Dear, dear Maeve Binchy, a writer I never met, never interviewed, but felt like I knew, has died, and I'm so sad. I bet you are, too.
Binchy's 16 big-hearted novels--set, mostly, in Dublin or elsewhere in Ireland--reflected her generous view of the world, her understanding that it takes all kinds, and her firm belief that love almost always wins in the end.
Her books had ensemble casts, and the characters came and went so naturally that you (caught up in her engrossing multiple storylines) might not have noticed how quietly liberal a world view she had: She never created characters to make a point or put forth an agenda, but merely to populate her books the way the world is populated, with young and old, immigrant and native, gay and straight, married and single, celebate and faithful and sneaking around having affairs. Her characters didn't just behave as real people do, they lived as real people do.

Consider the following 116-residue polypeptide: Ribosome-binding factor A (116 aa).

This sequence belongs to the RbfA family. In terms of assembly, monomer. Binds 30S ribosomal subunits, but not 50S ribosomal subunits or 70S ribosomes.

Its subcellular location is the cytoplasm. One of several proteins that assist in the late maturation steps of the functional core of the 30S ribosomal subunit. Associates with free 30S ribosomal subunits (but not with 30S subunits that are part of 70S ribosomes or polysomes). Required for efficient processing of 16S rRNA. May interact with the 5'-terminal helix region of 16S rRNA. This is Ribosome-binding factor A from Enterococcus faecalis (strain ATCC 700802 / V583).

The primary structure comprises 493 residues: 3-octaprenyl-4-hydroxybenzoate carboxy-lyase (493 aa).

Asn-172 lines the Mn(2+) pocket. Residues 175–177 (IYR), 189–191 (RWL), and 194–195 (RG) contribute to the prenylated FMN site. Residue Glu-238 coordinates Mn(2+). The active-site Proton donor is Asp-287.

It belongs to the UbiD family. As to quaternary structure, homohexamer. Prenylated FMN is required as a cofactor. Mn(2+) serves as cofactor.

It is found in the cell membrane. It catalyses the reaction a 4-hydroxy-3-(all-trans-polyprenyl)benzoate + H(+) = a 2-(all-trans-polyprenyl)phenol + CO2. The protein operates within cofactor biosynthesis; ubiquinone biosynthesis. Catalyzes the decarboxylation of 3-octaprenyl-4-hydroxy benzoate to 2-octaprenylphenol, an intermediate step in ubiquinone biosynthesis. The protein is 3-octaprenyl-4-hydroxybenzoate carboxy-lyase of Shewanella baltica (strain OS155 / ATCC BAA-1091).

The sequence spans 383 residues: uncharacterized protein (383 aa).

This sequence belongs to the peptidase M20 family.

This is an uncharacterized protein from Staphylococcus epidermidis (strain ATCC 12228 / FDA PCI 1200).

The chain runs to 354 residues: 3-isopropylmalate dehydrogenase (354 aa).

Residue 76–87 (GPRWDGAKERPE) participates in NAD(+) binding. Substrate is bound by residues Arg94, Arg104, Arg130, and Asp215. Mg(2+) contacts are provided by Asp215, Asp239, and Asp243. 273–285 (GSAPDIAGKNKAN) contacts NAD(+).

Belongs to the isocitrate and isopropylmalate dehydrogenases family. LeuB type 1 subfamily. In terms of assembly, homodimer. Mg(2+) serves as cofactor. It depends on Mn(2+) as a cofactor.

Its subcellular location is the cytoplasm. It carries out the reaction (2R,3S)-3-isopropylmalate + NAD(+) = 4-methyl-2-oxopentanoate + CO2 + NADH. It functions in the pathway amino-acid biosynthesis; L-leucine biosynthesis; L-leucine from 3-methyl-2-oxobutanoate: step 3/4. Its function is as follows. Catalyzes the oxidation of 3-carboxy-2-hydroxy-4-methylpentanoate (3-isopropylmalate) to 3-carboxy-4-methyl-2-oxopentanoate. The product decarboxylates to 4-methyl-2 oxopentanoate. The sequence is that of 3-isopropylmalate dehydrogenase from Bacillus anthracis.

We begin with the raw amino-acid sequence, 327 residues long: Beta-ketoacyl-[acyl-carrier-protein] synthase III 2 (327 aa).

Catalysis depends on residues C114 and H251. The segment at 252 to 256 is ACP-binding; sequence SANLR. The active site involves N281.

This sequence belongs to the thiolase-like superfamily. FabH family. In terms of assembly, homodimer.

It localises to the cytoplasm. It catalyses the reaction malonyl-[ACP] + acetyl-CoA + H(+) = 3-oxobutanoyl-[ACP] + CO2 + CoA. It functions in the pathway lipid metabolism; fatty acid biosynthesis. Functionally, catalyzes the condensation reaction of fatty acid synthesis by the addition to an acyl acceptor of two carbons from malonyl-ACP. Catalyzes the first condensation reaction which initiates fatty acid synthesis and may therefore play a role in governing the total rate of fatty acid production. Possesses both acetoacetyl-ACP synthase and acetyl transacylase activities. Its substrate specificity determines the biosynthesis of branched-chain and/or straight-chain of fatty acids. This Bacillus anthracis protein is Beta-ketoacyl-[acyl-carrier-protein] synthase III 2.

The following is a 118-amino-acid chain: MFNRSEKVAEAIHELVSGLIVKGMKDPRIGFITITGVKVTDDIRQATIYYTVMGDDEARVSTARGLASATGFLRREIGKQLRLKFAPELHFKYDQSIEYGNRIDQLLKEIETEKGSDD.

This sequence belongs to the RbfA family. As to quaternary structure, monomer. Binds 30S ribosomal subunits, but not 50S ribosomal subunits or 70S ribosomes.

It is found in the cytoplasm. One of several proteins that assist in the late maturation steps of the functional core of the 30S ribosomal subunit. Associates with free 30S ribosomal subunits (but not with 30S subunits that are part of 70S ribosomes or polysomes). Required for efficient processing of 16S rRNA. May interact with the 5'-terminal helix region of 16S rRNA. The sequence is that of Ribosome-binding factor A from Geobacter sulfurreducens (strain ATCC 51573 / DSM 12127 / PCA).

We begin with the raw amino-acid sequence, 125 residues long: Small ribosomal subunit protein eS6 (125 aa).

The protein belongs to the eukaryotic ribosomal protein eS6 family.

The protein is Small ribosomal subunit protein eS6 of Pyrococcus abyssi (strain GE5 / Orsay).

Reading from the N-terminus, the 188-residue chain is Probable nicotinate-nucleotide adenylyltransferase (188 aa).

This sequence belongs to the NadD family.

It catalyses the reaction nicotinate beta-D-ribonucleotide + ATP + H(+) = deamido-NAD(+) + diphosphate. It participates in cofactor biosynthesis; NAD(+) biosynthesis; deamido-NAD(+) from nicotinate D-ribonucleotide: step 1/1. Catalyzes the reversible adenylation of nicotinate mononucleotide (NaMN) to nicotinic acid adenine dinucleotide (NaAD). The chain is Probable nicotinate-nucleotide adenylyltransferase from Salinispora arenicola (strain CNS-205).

Binchy believed in the power of optimism and hard work, and her characters were forever building something out of nothing, starting their own small businesses--restaurants, or caterers, or bookstores, or junk shops--which invariably succeeded but only because of their pluck, their smarts, and their long, long hours.
I do not remember which of her books I read first or how many of them I read; I only know that for a long time I avoided them, thinking them girlish chicklit that was beneath the likes of snooty literary me.
But now I wish I had written them myself, were capable of writing something that told the truth, spread the word, and spun a great story to boot. Here's a link to her obituary in the Irish Times, which called her "the best loved writer of her generation."
Here, too, is a link to a YouTube interview with her, talking about her philosophy of life. (Almost everything is possible if you're cheerful and work hard.)
RIP, Maeve Binchy. Your readers will not forget you.